This country is changing.
I feel it in the water. I feel it in the Earth. I smell it in the— hold on…
Sorry, that’s the opening to The Lord of the Rings movie. Now, where was I?
Seriously, I sense a dynasty on the ropes. I sense that most Canadians, including Liberal voters, realize that the current governing party has become tired, complacent, arrogant. Corruption has infiltrated Liberal back rooms and may be sitting on the front benches, and the party is being led by a cadre of individuals for whom power is its own end.
Though the polls have remained pretty much in stasis, much to the consternation of nervous Conservatives; though Jay Currie continues to predict a 50-seat wipeout for the main opposition party, I believe that there is every possibility that the Liberals will see a rout of their own. In fact, I’m going to go out on a limb and predict the next parliament will be aligned as follows:
Under this arrangement, Prime Minister Harper can realize my dream of his governing with the cooperation of the New Democrats.
There are other Conservative supporters out there who trust their noses more than the polls. They foresee a Liberal rout as well, thanks to a weary electorate, a disciplined Conservative campaign and serious Liberal miscues ranging from Scott Reid to Mike Klander to a whole bunch of Chretienite Liberals turning on their Martinite brethren. And more than one of them is predicting the outright death of the Liberal party, saying:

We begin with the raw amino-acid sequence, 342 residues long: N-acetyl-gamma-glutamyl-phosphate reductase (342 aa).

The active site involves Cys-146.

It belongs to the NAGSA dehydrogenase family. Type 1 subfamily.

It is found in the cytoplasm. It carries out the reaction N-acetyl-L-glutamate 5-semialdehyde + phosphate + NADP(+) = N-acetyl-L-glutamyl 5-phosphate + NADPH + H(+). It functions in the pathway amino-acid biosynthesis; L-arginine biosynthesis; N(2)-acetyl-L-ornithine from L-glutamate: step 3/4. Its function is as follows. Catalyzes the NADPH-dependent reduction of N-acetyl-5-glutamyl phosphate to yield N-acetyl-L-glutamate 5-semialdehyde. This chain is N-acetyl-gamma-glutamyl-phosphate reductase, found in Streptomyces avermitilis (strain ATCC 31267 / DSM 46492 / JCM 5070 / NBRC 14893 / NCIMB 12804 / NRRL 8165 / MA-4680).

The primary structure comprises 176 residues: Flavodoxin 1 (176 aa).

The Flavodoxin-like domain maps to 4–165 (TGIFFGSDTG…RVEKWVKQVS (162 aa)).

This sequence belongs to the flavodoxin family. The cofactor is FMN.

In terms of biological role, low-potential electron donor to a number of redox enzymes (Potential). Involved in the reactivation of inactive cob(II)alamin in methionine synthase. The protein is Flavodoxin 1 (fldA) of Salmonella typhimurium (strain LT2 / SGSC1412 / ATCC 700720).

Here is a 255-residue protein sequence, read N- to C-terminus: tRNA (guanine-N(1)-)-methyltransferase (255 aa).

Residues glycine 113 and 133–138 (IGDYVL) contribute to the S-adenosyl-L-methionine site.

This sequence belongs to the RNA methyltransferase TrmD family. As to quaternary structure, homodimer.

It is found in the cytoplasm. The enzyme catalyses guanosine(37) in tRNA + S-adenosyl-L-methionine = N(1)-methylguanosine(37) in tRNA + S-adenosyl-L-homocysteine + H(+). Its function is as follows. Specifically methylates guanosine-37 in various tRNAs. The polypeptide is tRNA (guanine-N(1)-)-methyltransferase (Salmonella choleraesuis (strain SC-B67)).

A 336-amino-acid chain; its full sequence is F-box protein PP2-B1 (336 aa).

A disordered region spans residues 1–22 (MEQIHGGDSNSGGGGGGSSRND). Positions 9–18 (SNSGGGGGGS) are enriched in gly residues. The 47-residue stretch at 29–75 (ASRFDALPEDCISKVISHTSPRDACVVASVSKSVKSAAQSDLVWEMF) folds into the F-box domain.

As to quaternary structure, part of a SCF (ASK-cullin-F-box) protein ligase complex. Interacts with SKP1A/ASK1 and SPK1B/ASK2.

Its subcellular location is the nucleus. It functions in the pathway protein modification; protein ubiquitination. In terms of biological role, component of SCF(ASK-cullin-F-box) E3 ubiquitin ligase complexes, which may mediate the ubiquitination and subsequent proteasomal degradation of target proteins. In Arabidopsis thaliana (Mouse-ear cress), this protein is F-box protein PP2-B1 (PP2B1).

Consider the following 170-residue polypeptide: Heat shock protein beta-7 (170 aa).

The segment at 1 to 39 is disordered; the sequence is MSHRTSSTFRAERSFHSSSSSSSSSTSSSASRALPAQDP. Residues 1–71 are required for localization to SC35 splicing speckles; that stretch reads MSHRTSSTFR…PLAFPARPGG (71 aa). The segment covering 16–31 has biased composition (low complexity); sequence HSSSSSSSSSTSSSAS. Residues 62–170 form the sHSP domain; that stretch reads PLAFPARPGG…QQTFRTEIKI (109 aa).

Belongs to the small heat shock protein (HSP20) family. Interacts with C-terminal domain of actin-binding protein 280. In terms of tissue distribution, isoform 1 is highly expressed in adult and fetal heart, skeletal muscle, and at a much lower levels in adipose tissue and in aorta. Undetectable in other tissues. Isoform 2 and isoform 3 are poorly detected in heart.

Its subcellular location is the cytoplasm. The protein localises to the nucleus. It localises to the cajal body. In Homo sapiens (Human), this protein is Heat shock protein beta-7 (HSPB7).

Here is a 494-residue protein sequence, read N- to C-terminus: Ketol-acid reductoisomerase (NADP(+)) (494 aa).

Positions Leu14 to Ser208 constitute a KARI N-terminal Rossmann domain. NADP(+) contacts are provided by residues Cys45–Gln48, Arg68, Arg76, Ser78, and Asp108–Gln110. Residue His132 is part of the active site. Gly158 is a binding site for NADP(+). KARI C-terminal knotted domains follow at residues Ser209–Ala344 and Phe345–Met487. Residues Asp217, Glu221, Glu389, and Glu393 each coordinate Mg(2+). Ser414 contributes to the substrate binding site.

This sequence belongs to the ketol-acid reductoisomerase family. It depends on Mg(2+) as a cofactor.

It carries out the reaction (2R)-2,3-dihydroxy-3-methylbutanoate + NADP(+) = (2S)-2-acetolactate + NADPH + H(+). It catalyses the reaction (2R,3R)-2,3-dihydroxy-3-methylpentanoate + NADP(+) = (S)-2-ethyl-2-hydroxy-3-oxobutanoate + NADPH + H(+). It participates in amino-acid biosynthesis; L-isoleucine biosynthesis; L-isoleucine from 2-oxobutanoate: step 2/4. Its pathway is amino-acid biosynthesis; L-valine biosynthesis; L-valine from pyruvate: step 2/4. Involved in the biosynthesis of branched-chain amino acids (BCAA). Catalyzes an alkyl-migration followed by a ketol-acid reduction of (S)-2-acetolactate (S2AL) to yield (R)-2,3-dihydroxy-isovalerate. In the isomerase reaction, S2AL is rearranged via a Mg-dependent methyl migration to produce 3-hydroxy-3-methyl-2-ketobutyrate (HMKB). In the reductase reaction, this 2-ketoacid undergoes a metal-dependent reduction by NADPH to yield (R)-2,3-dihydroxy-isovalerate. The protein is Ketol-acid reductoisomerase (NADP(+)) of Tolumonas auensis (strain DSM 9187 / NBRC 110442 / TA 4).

While I have every expectation that the Liberals will turn in their worst performance since 1988 or even 1984, I am here to caution people against predicting the second death of a mainstream party in under a decade. It won’t happen. Because, as corrupt as they are, the Liberals aren’t the Progressive Conservatives of old. They are made out of entirely different material.
The Liberals have been the natural governing party of the twentieth century because they’ve been able to find the popular and correct path for the nation and follow it. Their critics call them unprincipled, but that’s an oversimplification. The best Liberals are interested in doing the best they can for the country, and the best of them govern with the principle of an open mind. Unfortunately, many Liberals are not pragmatists, but opportunists, following a path that’s popular, but not necessarily in the long term interests in the nation. The voters rewarded them for it regardless, and only punished the Liberals when the party got complacent and alienated too many voters with their arrogance.
By comparison, the Progressive Conservatives have been the natural opposition party by taking in those groups alienated by the Liberals. From Quebec separatists, to rural Ontarians and disaffected Westerners, these groups have had few commonalities other than their dislike of the Liberals, and while that can be enough to put the Conservatives over the top occasionally, it’s often not enough to hold the coalition together when the Conservatives make the hard choices of governing.